Click to advance slideshow or view the album on Flickr.
– Photos by Dan Moore, Marketing and University Communications
UW-Green Bay Archives and Area Research recently hosted the class, “Cultures of Spain” taught by Spanish Prof. Cristina Ortiz. The students broadened their perspectives, studying a collection of materials donated by alumnus, Benjamin Cruz-Uribe ’73 ’79 (Ecosystems Analysis and Master of Environmental Arts & Sciences). The unique documents had been handed down through generations of his family and Cruz-Uribe donated the items to the Archives so they could be preserved and studied by researchers.
The class was studying about new Spain and the colonial era and visited the Archives on the seventh floor of the Cofrin Library to study the original materials dating from the 1700s. The collection contains a 1735 dictionary of Spanish and Nahuatl languages; a 1746 North America history book; and a 1768 document from the Archbishop of Mexico.
Students were asked to examine the Archbishop’s decree and attempt a translation of the 18th century handwritten script. Their translation revealed the document was “14 rules” to be followed by the Indians of Mexico for their “spiritual and earthly happiness and well-being.” Among the rules were suggestions for maintaining a clean home; helping neighbors who are sick; avoiding disputes; providing a house for one’s family; and the rais[ing] of chickens, turkeys, pigs, goats; and knowing the catechism in Spanish and their own language. The class went on to discuss in Spanish the cultural and historical significance of these rules.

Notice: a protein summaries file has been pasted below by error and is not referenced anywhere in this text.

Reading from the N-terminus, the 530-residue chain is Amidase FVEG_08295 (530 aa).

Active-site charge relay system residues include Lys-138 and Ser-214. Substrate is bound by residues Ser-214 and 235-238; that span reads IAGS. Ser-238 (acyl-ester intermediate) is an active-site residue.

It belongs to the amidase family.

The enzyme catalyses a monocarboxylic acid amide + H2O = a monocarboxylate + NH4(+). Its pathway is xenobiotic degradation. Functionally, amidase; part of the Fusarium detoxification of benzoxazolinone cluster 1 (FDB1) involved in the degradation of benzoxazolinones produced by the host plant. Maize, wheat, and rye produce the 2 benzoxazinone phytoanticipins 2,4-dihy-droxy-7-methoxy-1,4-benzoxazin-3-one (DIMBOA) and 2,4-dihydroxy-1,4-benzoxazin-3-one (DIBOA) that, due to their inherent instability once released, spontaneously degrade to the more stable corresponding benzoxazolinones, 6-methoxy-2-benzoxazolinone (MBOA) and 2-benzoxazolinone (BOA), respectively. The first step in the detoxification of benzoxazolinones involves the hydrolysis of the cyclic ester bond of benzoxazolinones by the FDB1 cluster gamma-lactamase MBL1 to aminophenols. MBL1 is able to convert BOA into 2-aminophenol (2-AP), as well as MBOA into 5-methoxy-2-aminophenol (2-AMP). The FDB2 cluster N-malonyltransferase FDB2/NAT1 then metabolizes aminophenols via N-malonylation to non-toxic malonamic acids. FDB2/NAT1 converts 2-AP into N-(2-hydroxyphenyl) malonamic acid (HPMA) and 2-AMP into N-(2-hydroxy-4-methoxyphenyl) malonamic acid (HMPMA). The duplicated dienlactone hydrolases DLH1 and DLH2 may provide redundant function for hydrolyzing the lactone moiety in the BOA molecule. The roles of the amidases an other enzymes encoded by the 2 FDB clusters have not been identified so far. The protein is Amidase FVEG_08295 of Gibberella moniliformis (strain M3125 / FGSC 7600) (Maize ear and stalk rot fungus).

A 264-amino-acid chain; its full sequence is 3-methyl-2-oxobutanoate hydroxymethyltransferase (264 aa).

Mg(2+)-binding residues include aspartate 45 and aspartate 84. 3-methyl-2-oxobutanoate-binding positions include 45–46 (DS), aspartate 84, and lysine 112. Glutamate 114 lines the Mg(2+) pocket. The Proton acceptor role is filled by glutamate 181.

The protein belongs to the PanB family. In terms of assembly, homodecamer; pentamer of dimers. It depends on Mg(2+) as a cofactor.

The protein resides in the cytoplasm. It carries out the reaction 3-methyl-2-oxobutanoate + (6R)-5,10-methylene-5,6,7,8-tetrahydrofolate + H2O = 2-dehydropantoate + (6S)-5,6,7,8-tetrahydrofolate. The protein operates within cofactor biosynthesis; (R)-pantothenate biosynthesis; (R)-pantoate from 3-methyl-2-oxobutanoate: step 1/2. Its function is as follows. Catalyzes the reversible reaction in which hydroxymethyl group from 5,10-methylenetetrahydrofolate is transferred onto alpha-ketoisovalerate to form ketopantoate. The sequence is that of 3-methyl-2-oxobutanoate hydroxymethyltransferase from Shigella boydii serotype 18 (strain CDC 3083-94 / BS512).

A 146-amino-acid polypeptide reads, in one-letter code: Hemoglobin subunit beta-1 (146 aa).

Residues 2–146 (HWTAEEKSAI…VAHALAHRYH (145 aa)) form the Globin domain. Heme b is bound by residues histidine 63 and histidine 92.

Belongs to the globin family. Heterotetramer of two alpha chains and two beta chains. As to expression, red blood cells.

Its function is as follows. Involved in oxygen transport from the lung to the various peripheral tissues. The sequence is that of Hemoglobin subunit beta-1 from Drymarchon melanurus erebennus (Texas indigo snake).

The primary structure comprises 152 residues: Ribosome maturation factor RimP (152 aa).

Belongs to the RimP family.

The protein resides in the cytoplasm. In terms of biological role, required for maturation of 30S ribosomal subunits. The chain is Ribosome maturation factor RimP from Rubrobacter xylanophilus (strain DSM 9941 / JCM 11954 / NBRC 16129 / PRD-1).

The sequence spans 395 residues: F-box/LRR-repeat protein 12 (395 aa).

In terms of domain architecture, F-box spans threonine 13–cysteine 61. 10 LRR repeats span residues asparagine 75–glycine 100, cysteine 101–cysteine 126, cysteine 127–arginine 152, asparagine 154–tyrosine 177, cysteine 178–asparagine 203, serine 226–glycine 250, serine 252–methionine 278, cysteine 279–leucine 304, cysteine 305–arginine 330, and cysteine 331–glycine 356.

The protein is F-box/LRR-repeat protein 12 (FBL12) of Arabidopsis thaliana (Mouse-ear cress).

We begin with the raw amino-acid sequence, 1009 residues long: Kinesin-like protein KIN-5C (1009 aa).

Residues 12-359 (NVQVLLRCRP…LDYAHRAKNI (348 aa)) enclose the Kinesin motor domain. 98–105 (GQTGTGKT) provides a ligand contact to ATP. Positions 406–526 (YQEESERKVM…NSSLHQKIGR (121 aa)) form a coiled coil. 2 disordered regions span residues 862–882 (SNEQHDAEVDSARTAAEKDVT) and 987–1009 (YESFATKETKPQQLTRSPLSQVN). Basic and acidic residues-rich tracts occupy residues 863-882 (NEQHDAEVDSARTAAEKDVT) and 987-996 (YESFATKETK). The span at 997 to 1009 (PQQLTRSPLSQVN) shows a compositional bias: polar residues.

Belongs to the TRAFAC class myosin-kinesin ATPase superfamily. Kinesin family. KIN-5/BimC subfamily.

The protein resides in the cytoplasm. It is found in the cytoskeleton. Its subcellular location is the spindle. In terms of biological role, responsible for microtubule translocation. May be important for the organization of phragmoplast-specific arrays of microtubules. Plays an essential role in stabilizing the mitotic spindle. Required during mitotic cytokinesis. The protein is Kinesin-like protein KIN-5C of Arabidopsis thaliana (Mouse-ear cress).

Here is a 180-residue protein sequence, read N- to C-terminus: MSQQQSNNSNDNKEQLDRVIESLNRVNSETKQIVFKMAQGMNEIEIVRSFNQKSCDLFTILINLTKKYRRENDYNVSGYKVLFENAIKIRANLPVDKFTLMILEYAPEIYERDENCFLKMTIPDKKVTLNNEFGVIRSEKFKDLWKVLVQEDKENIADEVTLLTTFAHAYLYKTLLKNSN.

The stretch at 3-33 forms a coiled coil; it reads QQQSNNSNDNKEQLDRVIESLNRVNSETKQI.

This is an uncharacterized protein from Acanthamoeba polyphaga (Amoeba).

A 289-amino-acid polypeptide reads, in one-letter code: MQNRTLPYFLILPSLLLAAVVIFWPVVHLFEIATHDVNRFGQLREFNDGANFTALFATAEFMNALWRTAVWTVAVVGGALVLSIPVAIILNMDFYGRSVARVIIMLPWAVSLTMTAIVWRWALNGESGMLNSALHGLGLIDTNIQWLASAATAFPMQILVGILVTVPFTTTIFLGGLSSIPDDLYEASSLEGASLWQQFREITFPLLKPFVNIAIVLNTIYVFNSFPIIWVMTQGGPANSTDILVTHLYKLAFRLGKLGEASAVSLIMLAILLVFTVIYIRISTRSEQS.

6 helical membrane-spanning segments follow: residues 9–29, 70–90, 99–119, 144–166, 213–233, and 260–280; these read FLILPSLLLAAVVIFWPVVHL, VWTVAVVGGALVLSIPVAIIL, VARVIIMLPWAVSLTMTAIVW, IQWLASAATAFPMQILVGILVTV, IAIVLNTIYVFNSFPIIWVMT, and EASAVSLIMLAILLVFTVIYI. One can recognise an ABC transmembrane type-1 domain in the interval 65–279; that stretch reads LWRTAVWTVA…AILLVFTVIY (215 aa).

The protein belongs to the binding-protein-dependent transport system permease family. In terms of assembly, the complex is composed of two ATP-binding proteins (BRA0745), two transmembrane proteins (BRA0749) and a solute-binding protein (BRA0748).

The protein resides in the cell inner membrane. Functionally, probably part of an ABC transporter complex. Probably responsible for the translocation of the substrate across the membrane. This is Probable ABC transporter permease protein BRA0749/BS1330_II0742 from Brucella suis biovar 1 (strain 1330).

Please encourage students to attend the Alumni Roundtable (Career in Spanish), Thursday, Oct. 18, 2018 in Mary Ann Cofrin Hall Room 206 from 5 to 6:30 p.m. This informal “career roundtable” discussion stresses a diversity of career paths. UW-Green Bay alumni are invited to speak about their unique career path and to take questions from students. Bring questions, concerns and experiences in the job search and career space and be ready to share and discuss with the panel. Hear candid insights about how alumni approached the job search, managed their interviews and navigate the workplace. Share and gain tangible tips for: 1. Navigating the job and internship search 2. Maximizing resources available at UW-Green Bay 3. Seeking mentorships and building your professional network. The Spanish program organizes these events with the collaboration of Career Services.
Student Speaker Bao Nhia Xiong and Stephany Gardea are roommates and friends, with much in common. Both are first generation college students and the first in their families to graduate with a four-year college degree. And both will leave a lasting legacy at UW-Green Bay. Xiong was selected as student speaker and reminded fellow graduates that their families walk across the stage with them. Gardea has a unique story to tell, doing what many say is impossible — graduating with zero debt. At a time when many continue to question the value exchange between the cost of college and the degree and experience earned, the Business Administration and Spanish & Latin American Studies double-major provides a lesson for others contemplating if college is the right path. Wearegreenbay featured her zero-debt story.
UW-Green Bay Spanish Scholar in Residence in 2011, Peruvian writer Jorge Eduardo Benavides, recently published an endearing piece about Green Bay and surrounding areas in the travel section of the most widely read Spanish newspaper, El País. In the article, Benavides encourages Spaniards to visit this region by describing not only the natural beauty of the area, but also by praising the local gastronomy that so positively impressed him while in Wisconsin — from the incredible variety of cheeses to the “farm to table” local restaurants. Of course, a notable mention in the article is Lambeau field (a required visit to any international visitor) and the famous “cheeseheads.” UW-Green Bay is also referenced in the piece. See the original article in Spanish or see the article passed through an English translation engine.